The biggest enemy of top-line growth is analysis and its best friend is appreciation.
Sure, in a small minority of companies and industries, like the smartphone business these days, there is explosive growth, and if an analysis is done of past trends, it shows lots of opportunity for top-line growth.
But in the majority of businesses, if the available data are crunched, it shows a slowly growing industry — one growing with GDP or population. That generally convinces the company in question that there aren’t really opportunities for top-line growth, and that in turn becomes a self-fulfilling prophecy.
The fundamental reason is that analysis of data is all about the past. Data analysis crunches the past and extrapolates it into the future. And the past does not include opportunities that exist but have not yet happened. So, analysis conspicuously excludes ways to serve customers that have not been tried or imagined or ways to turn non-customers into customers.
Thus the more we rely on data analysis, the more it will tell a dour story on top-line growth — and not give particularly useful insights. The data analysis of P&G’s home care business — hard surface cleaners, dish and dishwater detergents — would have indicated that there weren’t many opportunities for top-line growth circa 2000. These categories were growing at something between population growth and GDP growth, clearly candidates for harvesting or maybe sale.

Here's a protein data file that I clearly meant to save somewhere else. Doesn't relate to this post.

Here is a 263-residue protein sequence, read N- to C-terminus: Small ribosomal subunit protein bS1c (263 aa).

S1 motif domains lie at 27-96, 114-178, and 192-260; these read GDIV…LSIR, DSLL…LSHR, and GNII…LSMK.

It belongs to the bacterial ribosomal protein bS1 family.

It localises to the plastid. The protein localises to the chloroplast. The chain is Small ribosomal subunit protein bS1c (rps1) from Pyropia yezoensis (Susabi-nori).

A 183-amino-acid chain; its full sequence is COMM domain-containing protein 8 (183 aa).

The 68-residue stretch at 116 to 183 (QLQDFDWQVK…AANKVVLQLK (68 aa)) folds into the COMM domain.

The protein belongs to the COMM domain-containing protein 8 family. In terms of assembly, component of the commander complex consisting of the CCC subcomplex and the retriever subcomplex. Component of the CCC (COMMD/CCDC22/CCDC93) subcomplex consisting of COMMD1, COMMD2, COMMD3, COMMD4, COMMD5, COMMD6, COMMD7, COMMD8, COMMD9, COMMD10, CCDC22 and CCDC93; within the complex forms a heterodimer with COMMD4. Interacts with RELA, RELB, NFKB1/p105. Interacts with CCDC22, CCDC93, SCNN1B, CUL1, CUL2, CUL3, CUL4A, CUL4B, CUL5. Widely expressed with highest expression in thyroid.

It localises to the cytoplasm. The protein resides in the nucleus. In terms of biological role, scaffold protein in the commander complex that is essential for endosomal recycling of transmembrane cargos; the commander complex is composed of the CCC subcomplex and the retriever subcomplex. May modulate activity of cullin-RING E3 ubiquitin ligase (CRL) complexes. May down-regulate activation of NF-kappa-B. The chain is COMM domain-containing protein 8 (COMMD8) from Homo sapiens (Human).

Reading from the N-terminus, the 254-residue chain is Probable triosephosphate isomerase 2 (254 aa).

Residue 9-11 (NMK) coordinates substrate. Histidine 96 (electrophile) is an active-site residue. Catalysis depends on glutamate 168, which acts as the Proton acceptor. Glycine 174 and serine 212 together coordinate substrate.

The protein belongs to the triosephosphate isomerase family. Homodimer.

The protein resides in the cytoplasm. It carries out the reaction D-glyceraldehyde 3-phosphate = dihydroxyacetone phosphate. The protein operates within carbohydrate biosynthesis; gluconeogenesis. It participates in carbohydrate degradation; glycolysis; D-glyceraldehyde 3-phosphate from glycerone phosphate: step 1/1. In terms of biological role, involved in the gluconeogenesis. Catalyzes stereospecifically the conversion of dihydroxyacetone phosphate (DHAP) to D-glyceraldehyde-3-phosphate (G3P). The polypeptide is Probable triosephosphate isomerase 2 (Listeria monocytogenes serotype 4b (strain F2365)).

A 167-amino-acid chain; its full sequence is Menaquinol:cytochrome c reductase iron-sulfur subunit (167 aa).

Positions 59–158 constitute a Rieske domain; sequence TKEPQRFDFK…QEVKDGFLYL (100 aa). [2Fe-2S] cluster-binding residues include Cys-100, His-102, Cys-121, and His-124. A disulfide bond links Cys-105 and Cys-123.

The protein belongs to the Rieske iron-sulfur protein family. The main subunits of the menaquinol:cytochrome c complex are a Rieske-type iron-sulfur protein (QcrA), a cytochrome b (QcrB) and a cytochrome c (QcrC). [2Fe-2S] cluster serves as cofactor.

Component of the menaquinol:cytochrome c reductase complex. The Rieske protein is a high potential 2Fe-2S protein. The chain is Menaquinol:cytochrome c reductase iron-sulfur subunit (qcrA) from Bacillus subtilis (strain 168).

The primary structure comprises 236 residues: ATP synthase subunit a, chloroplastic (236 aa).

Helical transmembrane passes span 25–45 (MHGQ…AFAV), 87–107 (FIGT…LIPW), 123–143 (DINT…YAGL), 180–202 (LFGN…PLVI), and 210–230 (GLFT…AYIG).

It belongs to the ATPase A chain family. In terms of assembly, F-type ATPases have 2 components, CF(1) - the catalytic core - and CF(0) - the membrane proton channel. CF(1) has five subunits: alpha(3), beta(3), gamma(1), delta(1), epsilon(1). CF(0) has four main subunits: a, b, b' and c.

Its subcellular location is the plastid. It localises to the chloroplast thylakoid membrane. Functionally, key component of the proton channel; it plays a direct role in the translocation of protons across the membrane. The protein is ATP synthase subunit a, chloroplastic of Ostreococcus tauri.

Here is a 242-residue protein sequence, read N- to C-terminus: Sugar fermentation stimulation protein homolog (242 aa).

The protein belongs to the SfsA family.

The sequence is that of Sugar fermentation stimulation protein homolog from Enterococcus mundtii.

If instead, the core tool is not analysis but rather appreciation —deep appreciation of the consumer’s life — what makes it hard or easy; what makes her (in this category) happy or sad — there is the opportunity to imagine possibilities that do not exist.
For instance, suppose your consumers have to clean floors. It’s easy enough to appreciate that mopping a floor is a fairly miserable task. Think about what it involves: getting out and filling a bucket, dragging the bucket around and repeatedly jamming the mop in and out of it, and then dumping out and cleaning the bucket. If you appreciate your floor-cleaning customers, you’ll be looking to help them avoid having to go through this experience every time they have to clean a floor — because not every floor will need such a heavy-duty approach. It was out of this appreciation-triggered insight that the electrostatic Swiffer anti-mop was born and produced massive top-line growth, approaching $1 billion in sales in a decade.
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Organizationally and behaviorally, analysis and appreciation are two very different things. Analysis is distant, done in office towers far from the consumer. It requires lots of quantitative proficiency but very little experience in the business in question. It depends on data-mining: finding data sources to crunch, often from data suppliers to the industry. Appreciation is intimate, done in close proximity to the consumer. It requires qualitative proficiency and deeper experience in the business. It requires the manufacture of unique data, rather than the use of data that already exists.
In my experience, most organizations have more of the former capabilities and behaviors than of the latter and hence most struggle with top-line growth. The biggest issue isn’t the absence of top-line growth opportunities but rather the lack of belief that they exist. And that is driven by the dominance of analysis over appreciation.
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To read the complete article, please click here.
Roger Martin (www.rogerlmartin.com) is the Dean of the Rotman School of Management at the University of Toronto in Canada. He is the author, most recently, of Fixing the Game. For more information, including events with Roger, click here.